18 February 2014 – The Open Geospatial Consortium (OGC) invites Mobile World Congress attendees to attend workshops on the new OGC GeoPackage Service Interface Standard, the candidate OGC IndoorGML Encoding Standard, and the candidate OGC Augmented Reality Markup Language (ARML2) Encoding Standard. Attendees at this free event will also see a demonstration of ARML2 being used to enable interoperability among leading Augmented Reality platform providers Layar, Metaio and Wikitude. The demo and workshops will be held in the afternoon after the morning presentations on "OGC Location Standards for a Mobile World" by representatives from OGC, OMA (Open Mobile Alliance), W3C (World Wide Web Consortium) and the Small Cell Forum. More information and to register, visit http://www.myogc.org/go/mobile2014
The day's events will be held from 0900 to 1500 on 25 February 2014 in Barcelona, Spain at the Institut Cartogràfic I Geològic de Catalunya (ICGC), formerly the Institut Cartogràfic de Catalunya (ICC)(see map),during the Mobile World Congress. The Mobile World Congress, running 24-27 February 2014 in Barcelona, is the world's largest exhibition, conference and networking event for mobile operators, cell phone and device manufacturers, and providers of mobile software.
The recently approved OGC GeoPackage Encoding Standard enables easier exchange and sharing of geospatial (or location) information across different devices, applications and web services throughout the mobile world. A modern, service-oriented alternative to conventional spatial data formats, GeoPackage's SQLite-based format efficiently stores and transfers geographic vector features and image tiles. GeoPackage was developed for mobile application developers whose applications need to provide users with geospatial application services and associated data in disconnected or limited network connectivity environments, or whose applications depend on geospatial data and processing services from diverse sources.
Beginning tomorrow, the candidate OGC IndoorGML Encoding Standard will be in its final 30-day public comment period before its adoption vote by members of the OGC. It has been developed to provide a common schema framework for interoperability between indoor navigation applications. These cover a wide spectrum of application areas such as indoor location services, indoor web map services, indoor emergency control, guiding services for visually handicapped persons in indoor space, and indoor robotics.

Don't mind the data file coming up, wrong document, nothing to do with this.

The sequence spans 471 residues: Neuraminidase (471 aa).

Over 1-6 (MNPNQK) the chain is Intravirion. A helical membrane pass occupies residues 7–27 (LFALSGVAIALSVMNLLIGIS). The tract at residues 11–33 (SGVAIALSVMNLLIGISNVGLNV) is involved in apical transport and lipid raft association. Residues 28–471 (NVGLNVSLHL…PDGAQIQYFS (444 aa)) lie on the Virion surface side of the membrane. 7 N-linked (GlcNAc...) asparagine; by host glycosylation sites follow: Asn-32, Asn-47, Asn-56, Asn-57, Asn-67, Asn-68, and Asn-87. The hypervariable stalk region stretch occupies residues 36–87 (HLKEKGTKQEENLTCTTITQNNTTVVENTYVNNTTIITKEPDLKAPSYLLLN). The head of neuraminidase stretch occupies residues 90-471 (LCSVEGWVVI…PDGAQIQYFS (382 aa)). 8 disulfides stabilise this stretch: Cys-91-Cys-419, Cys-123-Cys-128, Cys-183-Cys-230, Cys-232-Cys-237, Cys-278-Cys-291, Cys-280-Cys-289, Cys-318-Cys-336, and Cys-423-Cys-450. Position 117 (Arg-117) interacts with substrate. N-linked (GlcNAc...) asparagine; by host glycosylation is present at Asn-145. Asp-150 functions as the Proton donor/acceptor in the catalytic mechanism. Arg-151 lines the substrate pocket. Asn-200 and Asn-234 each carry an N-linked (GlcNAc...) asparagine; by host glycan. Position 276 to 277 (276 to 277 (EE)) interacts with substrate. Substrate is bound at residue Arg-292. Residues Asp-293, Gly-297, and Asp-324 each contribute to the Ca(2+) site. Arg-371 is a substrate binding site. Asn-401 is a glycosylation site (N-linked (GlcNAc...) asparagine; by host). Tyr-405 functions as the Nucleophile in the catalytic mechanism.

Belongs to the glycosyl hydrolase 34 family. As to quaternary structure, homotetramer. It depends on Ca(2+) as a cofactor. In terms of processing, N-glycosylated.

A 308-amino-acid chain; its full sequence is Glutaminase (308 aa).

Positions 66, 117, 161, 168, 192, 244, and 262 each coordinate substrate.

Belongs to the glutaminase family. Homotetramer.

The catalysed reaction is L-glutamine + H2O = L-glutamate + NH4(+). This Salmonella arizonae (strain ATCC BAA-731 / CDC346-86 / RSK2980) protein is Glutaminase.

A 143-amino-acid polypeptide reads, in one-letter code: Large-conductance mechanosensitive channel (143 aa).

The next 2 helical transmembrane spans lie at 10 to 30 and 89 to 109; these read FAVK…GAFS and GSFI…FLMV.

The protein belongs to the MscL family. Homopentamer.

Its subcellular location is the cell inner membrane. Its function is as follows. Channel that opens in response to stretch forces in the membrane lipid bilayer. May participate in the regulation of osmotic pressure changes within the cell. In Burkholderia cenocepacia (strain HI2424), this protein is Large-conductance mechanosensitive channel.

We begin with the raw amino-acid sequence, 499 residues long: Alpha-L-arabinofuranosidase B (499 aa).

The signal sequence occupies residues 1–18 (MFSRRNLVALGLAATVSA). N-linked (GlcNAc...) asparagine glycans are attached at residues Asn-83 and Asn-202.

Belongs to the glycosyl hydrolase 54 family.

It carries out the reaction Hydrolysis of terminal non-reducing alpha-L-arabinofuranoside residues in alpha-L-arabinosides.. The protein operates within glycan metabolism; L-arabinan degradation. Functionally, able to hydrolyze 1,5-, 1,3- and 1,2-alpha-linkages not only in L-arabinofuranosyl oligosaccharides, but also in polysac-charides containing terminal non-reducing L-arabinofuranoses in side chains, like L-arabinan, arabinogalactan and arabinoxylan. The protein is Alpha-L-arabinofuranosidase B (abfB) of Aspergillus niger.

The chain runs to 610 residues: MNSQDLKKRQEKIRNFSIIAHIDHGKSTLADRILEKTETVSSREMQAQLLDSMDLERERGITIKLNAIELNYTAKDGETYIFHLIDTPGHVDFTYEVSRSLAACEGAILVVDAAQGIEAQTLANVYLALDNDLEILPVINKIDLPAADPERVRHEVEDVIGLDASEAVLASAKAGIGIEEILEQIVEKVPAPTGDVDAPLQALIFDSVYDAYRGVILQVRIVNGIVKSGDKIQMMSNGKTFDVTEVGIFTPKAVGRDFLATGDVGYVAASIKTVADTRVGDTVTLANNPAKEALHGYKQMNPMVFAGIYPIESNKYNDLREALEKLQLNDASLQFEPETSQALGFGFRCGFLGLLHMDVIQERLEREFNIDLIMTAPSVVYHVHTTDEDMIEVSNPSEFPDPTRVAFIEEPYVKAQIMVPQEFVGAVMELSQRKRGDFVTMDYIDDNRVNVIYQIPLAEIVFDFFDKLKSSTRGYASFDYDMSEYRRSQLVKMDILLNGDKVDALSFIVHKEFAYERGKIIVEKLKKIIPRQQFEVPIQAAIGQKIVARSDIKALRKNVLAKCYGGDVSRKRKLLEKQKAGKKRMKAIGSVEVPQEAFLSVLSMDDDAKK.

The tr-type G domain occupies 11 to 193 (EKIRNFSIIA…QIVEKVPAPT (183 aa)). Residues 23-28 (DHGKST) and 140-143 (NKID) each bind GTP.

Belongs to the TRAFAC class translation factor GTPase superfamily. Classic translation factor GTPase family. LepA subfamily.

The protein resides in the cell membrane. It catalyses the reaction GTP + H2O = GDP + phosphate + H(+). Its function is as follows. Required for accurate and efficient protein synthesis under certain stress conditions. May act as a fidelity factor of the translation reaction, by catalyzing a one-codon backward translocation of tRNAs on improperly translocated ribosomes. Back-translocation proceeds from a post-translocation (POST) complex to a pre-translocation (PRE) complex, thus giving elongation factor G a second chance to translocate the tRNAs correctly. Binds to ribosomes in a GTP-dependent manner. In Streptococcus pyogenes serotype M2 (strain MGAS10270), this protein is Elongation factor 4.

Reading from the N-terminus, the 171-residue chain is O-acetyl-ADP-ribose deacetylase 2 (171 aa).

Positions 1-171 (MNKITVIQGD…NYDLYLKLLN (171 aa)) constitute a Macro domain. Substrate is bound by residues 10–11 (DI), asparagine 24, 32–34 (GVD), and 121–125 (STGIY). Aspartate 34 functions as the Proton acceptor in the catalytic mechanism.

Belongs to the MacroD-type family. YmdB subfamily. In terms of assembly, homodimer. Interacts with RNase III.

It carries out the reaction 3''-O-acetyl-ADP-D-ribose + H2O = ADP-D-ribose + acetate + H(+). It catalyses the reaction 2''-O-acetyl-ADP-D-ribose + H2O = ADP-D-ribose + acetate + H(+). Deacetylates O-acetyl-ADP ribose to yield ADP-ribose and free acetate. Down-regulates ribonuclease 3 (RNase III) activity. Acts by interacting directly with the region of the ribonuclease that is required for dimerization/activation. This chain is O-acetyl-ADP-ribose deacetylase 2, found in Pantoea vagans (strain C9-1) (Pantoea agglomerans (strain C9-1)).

In addition to these presentations about location standards that maximize the value of mobile devices' location awareness, the OGC will host the world’s first Augmented Reality (AR) Browser Interoperability Demonstration. Layar, Metaio and Wikitude, the largest AR platform providers, have cooperated to make it easy for AR content to be shared across their technology platforms. This cooperation has resulted in the development of three unreleased but fully functioning browsers from the three companies. The common AR interchange format that enables this AR interoperability is based on the candidate OGC ARML 2.0 Encoding Standard that Martin Lechner of Wikitude introduced into the OGC. ARML is expected to come to an adoption vote within OGC in the next couple of months.
Attendees will have an opportunity to meet developers familiar with these three standards and discuss the opportunities that arise from standards-based integration on mobile devices of spatial data and services.
George Percivall, Chief Engineer, OGC, said, "This event marks an important milestone in progress of open standards for spatial data and location services becoming easy to implement on mobile devices for a very wide variety of applications. Smart Cities require a convergence of spatially enabled information to improve the efficiency, equity and quality of urban living. The data will come from many sources and be used for many purposes. Come to ICC next Tuesday and talk to OGC about GeoPackage, IndoorGML, ARML and our plans for a Smart Cities Testbed."
The Open Geospatial Consortium (OGC) is an international consortium of more than 470 companies, government agencies, research organizations, and universities participating in a consensus process to develop publicly available geospatial standards. OGC standards support interoperable solutions that "geo-enable" the Web, wireless and location-based services, and mainstream IT. OGC standards empower technology developers to make geospatial information and services accessible and useful with any application that needs to be geospatially enabled. Visit the OGC website at http://www.opengeospatial.org.